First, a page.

When the largest retail bookseller in the United States first sought the help of the market-leading Android device manufacturer last year, many analysts and mobile consumers rushed to deem the Galaxy Tab 4 Nook DOA.
But the ultra-low-cost 7-incher must have done something right, boosting Barnes & Noble’s industry relevance, since Samsung recently green-lit external software modifications on an additional two of its pads.
B&N has also grown bolder regarding the target audience it caters to with GTabs skinned around its proprietary app store and media ecosystem, charging $400 for a high-end Galaxy Tab S2 Nook, and now, $250 for a mid-range Tab E Nook.
Interestingly, the Android TouchWiz flavored Wi-Fi-only version of the 9.6-inch Galaxy Tab E isn’t available stateside, while Verizon has debuted an LTE-enabled configuration just a couple of weeks ago.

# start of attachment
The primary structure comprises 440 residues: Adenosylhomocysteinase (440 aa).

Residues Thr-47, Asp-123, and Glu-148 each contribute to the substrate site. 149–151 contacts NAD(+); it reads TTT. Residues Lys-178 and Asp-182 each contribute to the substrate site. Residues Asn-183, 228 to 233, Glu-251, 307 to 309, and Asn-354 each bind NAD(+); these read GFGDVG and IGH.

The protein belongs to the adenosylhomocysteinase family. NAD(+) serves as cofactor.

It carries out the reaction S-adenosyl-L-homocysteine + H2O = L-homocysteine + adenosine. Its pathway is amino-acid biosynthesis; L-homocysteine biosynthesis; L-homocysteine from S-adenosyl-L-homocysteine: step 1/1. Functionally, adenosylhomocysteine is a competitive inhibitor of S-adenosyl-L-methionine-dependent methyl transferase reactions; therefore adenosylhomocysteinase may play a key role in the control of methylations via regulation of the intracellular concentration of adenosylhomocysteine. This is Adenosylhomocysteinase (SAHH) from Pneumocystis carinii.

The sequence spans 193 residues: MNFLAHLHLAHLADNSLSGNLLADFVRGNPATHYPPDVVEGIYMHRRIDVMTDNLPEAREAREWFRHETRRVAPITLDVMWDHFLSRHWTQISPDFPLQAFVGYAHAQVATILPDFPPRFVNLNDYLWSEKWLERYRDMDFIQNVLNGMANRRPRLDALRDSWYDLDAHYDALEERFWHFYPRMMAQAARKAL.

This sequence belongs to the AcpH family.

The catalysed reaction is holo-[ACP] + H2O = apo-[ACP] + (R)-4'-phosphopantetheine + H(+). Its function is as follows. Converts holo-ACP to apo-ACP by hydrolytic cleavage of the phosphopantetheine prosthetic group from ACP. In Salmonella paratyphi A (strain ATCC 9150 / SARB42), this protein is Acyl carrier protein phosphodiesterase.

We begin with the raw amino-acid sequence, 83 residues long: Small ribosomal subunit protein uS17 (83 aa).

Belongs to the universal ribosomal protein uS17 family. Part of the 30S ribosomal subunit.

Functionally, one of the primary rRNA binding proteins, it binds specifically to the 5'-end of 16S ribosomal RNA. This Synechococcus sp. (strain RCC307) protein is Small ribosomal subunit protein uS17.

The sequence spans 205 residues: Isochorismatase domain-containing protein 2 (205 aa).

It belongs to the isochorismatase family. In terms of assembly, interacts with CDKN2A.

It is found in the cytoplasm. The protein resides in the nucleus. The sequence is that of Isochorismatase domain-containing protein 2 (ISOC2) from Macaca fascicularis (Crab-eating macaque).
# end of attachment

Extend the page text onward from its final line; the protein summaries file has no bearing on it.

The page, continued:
In Asia, the non-Nook Tab E goes for the rough equivalent of $225, and all these marginally different models have a 1,280 x 800 pix res screen, quad-core 1.3 GHz CPU, 1.5GB RAM, 5 and 2MP cameras, 16GB internal storage, and microSD support in common.
Barnes & Noble promises its Galaxy Tab E edition will keep the lights on for up to 12 hours of continuous video play, which seems a little inflated, and besides Nook services and Android fundamentals, you’ll get Microsoft’s “full suite” of Office apps as well.
If you hurry, and trade in old Nooks, iPads, Kindles, or Samsung devices by November 8, you may also qualify for a discount of between $25 and $200.